At university in New York, Sarah and Zoe were two of my closest friends. I glimpsed them in the first, horrible days: they were a glamorous, laughing pair who crashed every party, sang along loudly with the songs and had no qualms about dancing with each other. Inseparable since childhood, they shared mannerisms and the same way of talking: deep voices with a slight Valley Girl lilt. Both were intelligent, articulate and, above all, hilarious.

Zoe was unsure of her ambition, but Sarah knew exactly what she wanted to do with her life: she was a painter. She studied English literature to please her parents, but painting was her vocation. She turned up late for everything, her hair and clothes spattered with paint, her fingers stained into an artwork of mauve and ochre and vermillion, a lazy smile on her face and the lame excuse that she had lost track of time in her studio.

Zoe was fastidious, but endlessly indulgent of her oldest friend. Theirs was a symbiotic relationship: it was two years before I spent time with either of them on her own.

In retrospect, the paintings Sarah produced in her final year should have alerted us. I sat for a portrait and was alarmed by the dark and misshapen figure I appeared on her canvas, huddled against a bile-coloured background that bore no resemblance to the white light of her studio. We all noticed that she seemed wilder than usual, but we were all a little wild: it was a frightening time, our encounter with adulthood imminent, and we reacted with childish irresponsibility.

After college, I came to England to study some more. As it happened, so, for a few months, did Zoe. And Sarah, who was backpacking around Europe, stopped by. On my 21st birthday, just after I had arrived, alone, in a strange place, Sarah and Zoe swept into town as a surprise. For the next three days we whirled about in an exuberant frenzy, periodically paralysed by hilarity and fortified by cheap champagne. I picture Zoe and Sarah, wearing the silly hats they picked up in the market, arm in arm, howling with laughter. That weekend is one of my favourite memories: it is also the last time I really saw Sarah.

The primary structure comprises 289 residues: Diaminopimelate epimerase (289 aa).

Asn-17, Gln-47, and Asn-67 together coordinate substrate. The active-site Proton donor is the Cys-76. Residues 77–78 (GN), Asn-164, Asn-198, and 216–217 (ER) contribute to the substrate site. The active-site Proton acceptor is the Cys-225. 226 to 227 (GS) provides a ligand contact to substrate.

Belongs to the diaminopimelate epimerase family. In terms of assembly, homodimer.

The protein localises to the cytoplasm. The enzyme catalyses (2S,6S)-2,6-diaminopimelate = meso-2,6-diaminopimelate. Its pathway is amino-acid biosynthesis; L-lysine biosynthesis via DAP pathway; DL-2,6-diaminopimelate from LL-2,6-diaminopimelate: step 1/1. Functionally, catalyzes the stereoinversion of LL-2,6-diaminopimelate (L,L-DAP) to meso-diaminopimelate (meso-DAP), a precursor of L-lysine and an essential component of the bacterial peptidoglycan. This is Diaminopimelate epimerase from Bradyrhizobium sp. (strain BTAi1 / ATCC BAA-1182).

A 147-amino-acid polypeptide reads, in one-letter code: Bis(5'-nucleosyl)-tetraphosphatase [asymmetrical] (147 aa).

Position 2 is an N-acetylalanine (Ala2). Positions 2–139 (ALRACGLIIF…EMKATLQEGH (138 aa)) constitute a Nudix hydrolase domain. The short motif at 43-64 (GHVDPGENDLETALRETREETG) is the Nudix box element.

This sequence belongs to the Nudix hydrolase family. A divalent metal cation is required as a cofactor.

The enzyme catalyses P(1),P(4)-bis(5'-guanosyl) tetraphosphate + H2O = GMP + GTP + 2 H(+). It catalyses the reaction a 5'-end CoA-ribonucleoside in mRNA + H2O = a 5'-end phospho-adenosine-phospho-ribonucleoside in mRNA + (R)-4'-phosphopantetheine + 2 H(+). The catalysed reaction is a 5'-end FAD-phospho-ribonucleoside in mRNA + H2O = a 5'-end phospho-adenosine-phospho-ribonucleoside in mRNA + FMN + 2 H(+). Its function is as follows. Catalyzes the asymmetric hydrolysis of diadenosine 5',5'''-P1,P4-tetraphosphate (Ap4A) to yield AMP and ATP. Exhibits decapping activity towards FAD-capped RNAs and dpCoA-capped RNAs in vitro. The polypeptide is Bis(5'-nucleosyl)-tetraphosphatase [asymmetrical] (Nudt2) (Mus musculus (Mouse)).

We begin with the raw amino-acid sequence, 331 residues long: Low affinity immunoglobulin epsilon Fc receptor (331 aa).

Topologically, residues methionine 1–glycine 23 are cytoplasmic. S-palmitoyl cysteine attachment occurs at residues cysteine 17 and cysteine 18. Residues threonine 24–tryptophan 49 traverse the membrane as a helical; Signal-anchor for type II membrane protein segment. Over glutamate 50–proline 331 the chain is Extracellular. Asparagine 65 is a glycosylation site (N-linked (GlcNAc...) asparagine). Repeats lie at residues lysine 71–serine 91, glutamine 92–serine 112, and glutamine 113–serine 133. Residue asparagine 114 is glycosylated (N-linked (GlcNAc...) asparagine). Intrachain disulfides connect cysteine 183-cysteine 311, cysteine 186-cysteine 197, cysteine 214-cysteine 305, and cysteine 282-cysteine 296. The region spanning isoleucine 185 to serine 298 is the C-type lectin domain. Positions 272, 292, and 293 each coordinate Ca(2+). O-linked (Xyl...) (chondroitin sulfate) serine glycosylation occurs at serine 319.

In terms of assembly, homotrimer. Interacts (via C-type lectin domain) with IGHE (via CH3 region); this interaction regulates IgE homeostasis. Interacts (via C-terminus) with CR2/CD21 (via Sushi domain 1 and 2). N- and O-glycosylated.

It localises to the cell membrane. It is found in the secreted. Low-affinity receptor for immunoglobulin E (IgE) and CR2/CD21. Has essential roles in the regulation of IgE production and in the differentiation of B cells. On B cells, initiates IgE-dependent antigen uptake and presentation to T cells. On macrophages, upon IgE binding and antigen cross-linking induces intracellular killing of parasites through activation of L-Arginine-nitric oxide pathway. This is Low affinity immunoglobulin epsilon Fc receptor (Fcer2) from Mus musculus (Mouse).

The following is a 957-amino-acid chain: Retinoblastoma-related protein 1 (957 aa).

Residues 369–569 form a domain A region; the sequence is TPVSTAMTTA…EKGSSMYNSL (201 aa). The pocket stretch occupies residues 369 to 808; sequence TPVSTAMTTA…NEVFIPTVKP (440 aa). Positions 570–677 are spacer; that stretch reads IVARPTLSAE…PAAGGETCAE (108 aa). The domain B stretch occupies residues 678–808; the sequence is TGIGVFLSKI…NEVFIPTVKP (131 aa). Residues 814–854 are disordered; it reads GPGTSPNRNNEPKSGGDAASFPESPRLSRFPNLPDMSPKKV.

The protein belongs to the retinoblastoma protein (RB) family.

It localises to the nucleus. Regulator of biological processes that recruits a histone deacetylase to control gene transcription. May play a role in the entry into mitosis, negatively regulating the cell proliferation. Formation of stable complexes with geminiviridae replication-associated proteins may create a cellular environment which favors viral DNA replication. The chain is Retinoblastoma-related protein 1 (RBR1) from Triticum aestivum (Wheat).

I have seen her since, of course, in the flesh. And in fact, by that time in England she had already slipped along the spectrum away from 'sanity'. But we didn't know it, and we thought of her as herself. Certainly she was still more herself than she has ever been since.

It is impossible to tell whether an undiscussed abortion and the months she spent travelling alone precipitated her illness, or whether it was inevitable: the history of mental disturbance in her family was overwhelming: schizophrenia had already struck her mother's mother, her father, her sister . . . .

Within six months of our fiesta in Oxford, Sarah was committed by her parents to an institution in her native California. There she was prescribed medication which she (rightly) felt altered her personality. It was a struggle to regain her freedom, and then her autonomy: once released, she lived with her parents. Unable to work, she was penniless and felt trapped. She hated the drugs, but initially she took them. When she had proved to her family that she was functional, and when they could no longer bear her profound misery, they did as she asked and sent her back to her friends in New York. She rented a flat and, for a time, held down a job.